Lawrence A. Crum; Michael Skinner; Scott Zeilinger

2013-01-01T23:59:59.000Z

439

Decontamination formulation with additive for enhanced mold remediation  

DOE Patents (OSTI)

Decontamination formulations with an additive for enhancing mold remediation. The formulations include a solubilizing agent (e.g., a cationic surfactant), a reactive compound (e.g., hydrogen peroxide), a carbonate or bicarbonate salt, a water-soluble bleaching activator (e.g., propylene glycol diacetate or glycerol diacetate), a mold remediation enhancer containing Fe or Mn, and water. The concentration of Fe.sup.2+ or Mn.sup.2+ ions in the aqueous mixture is in the range of about 0.0001% to about 0.001%. The enhanced formulations can be delivered, for example, as a foam, spray, liquid, fog, mist, or aerosol for neutralization of chemical compounds, and for killing certain biological compounds or agents and mold spores, on contaminated surfaces and materials.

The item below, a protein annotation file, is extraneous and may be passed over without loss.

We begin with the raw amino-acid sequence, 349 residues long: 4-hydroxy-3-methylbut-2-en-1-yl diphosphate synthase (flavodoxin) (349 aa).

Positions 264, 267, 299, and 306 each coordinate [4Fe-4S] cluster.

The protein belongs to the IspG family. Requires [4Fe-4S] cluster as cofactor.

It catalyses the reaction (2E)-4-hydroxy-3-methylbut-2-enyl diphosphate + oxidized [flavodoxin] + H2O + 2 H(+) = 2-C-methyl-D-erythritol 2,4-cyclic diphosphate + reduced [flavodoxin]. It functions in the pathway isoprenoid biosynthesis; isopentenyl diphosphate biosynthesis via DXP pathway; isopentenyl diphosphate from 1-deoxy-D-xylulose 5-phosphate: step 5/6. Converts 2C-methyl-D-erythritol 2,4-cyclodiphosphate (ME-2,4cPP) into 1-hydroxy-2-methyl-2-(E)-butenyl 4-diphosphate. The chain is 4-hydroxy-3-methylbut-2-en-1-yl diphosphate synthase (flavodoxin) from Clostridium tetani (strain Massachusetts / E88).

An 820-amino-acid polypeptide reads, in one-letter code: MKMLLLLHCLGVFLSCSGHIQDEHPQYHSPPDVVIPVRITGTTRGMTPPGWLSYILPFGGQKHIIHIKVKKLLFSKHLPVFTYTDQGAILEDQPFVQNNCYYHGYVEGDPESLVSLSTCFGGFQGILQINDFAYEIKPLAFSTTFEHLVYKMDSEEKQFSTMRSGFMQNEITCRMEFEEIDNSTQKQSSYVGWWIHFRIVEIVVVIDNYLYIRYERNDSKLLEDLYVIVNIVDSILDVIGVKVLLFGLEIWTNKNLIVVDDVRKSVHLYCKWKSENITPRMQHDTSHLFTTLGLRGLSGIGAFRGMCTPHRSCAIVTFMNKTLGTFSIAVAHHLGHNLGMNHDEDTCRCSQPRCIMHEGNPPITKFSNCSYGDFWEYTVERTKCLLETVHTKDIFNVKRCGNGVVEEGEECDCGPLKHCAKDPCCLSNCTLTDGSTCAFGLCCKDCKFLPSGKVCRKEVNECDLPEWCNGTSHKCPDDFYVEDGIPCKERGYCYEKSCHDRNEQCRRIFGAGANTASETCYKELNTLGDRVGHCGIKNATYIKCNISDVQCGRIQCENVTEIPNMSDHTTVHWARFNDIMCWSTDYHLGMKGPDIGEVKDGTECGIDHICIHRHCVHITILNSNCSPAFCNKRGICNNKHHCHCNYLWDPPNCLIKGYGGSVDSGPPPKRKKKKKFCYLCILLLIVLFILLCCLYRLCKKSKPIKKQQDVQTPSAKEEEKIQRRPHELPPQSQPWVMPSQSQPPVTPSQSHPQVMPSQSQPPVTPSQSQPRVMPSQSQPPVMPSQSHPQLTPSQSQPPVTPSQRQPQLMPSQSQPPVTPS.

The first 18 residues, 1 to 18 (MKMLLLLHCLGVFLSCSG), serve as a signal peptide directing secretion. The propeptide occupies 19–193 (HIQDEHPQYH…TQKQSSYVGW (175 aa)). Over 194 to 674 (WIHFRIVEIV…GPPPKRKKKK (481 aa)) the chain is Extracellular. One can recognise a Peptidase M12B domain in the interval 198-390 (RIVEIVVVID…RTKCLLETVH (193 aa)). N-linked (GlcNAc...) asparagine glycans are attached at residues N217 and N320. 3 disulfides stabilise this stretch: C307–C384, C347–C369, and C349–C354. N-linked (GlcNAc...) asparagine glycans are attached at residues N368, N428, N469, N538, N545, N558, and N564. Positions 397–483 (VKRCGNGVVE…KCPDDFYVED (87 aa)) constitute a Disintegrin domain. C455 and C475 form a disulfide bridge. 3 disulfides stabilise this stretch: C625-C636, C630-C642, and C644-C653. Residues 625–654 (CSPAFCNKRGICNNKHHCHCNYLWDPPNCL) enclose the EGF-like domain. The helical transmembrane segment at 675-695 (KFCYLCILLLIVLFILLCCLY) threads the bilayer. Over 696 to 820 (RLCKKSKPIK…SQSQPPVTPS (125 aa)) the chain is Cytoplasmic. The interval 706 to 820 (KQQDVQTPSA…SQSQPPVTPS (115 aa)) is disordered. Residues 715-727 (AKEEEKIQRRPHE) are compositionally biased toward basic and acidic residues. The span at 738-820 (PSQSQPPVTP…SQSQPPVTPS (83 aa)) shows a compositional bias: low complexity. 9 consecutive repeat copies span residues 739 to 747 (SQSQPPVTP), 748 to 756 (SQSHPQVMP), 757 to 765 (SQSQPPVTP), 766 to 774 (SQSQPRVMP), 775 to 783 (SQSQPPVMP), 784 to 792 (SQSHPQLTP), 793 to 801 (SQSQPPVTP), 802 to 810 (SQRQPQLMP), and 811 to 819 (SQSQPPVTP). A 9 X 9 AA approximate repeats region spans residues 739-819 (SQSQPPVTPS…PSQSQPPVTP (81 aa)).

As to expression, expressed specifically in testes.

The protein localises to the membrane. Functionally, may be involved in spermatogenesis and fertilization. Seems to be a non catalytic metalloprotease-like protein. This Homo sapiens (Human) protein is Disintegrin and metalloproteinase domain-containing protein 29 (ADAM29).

Tucker, Mark D. (Albuquerque, NM); Irvine, Kevin (Huntsville, AL); Berger, Paul (Rome, NY); Comstock, Robert (Bel Air, MD)

2010-02-16T23:59:59.000Z

440

In-situ groundwater remediation by selective colloid mobilization  

DOE Patents (OSTI)

An in-situ groundwater remediation pump and treat technique is described which is effective for reclamation of aquifers that have been contaminated with a mixed, metal-containing waste, and which promotes selective mobilization of metal oxide colloids with a cationic surfactant, preferably a quaternary alkylammonium surfactant, without significantly reducing formation permeability that often accompanies large-scale colloid dispersion, thus increasing the efficiency of the remediation effort by enhancing the capture of strongly sorbing contaminants associated with the oxide phases. The resulting suspension can be separated from the bulk solution with controlled pH adjustments to destabilize the oxide colloids, and a clear supernatant which results that can be recycled through the injection well without further waste treatment. 3 figs.